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Sunday, March 15, 2009

Success Strategy #4: Eliminate ALL sodas (even diet)

As an adult, I was a generally healthy person, but I did have a few vices. I remember when I was a freshman in college, I took a health course, and our professor challenged us to make one improvement in our health. I went to her and asked for some help trying to figure out what I should do. She had suggested quitting smoking (not a smoker), stopping alcohol consumption (not a drinker), or beginning an exercise program (I was lifting 4x per week and on the dance team which had me rehearsing 3x per week). Here I was thinking there wasn't anything I could do to make a meaningful change in my health.

I sat down with her and it took her exactly three minutes to find what my change was going to be. All she had to do was ask me about what I eat and drink. That's when she discovered I was such a soda addict that I actually had Sprite with breakfast (Coke with lunch and dinner, but Sprite seemed more appropriate for breakfast, somehow!). She challenged me to give up soda. And I did! But once the class was over, I added it right back without missing a beat. My biggest vice was Coke slushee (slurpees...whatever they are called where you live), and there were many times where a study session would be interrupted by a "Coke Slushee run."

I gave up soda again when I was pregnant the first time after being advised to do so by my OB/GYN. I still remember saying, "well is diet soda okay?" She gave me the MOST disapproving look and said, "it isn't about the calories. You need to be taking in things with nutritional value." Okay then! But yes, one of the first things I asked for after delivery was a 20oz regular Coke. So once again, it was only temporary.

This time I didn't give it up for a class, or for a pregnancy. I gave it up for me. For my health. And I gave it up for good. ALL of it. Even diet soda.

When I am on different fitness sites, I see a lot of people talking about their soda addictions and how they are switching to diet soda. Now I'm not going to tout the dangers of aspartame to steer you away from diet soda or crystal light or whatever your vice might be. There's lots of conflicting information on the web and you certainly can form your own opinion on that. But here's the thing. If you are drinking a diet drink, you're cutting calories, but you're still maintaining your addiction to a nutritionally empty drink, instead of normalizing the act of drinking plain water. And if you're like me, drinking something sweet (whether it's sweet because of sugar or sugar substitutes) makes me crave more sugar and other carbs.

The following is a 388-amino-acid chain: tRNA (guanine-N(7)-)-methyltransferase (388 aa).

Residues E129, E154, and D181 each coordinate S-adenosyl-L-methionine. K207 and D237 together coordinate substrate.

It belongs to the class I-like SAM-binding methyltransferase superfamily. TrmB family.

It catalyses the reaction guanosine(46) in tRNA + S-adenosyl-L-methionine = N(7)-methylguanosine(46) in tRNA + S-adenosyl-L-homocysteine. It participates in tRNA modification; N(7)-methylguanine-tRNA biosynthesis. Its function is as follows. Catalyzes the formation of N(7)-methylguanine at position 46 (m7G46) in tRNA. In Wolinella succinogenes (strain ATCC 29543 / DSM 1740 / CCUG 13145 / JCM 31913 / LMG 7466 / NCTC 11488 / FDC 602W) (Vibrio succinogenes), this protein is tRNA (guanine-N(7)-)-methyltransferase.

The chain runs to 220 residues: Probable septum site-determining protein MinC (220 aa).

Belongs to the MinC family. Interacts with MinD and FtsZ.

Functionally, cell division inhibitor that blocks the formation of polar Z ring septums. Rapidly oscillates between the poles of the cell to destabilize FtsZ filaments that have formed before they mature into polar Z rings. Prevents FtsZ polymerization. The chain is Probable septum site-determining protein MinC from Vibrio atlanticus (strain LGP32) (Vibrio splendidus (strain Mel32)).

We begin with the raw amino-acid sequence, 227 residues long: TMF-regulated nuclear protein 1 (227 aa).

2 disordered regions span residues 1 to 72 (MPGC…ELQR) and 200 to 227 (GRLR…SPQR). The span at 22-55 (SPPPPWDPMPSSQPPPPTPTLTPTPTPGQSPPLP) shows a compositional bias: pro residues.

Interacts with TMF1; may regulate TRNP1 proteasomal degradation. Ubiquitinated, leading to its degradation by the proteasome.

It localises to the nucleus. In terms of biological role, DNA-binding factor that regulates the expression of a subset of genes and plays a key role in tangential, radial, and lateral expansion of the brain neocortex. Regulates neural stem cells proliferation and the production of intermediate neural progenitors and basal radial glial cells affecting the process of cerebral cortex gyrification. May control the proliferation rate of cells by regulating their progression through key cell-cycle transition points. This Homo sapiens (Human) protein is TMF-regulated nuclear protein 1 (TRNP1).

So hear it from me, a recovering soda addict (Hi. I'm Liz. It has been 5 months since my last Coke Slushee). Diet sodas and other diet drinks are just a nutritionally empty way to maintain your soda addiction. So cut back, go cold turkey, whatever works for you. But don't kid yourself that switching to diet drinks is healthy. Go ahead, say it, "But I don't like water." Yeah, neither did I. But just like anything else, once you expose yourself to it enough, you make it normal and find that you can drink it AND enjoy it.

Is it a coincidence that major changes in my body composition followed my all-out ban on soda? Maybe. Try it, and see if you experience the same kind of happy coincidence.


  1. How true! I used to only drink Pepsi all day, never water and after experiencing kidney stones I quit. I do occasionally drink a few sips of Pepsi in the morning when I can't make coffee.

    I'm interested in your diet that I see you Twitter about. Is there a specific one that you follow?

  2. Glad to hear you've also been able to kick the soda habit!

    As for my diet, I'm not one that deals very well with rigid eating plans. So rather than following a specific plan, I have some general rules I try to follow when eating. I tend to try to get some protein at every meal, ideally lean protein. I try not to go overboard on fat, and tend to limit my exposure to processed carbs, getting most of my carbs from fruit and veggies.

    When I shop I try to buy very few processed/prepackaged foods. That has been a huge help, although I still struggle with my sodium intake because there's a little bit in everything. I like to say it's like death by a thousand cuts.

    If there's interest, maybe I'll do a blog post about a typical day of eating for me and/or what I typically buy at the grocery store.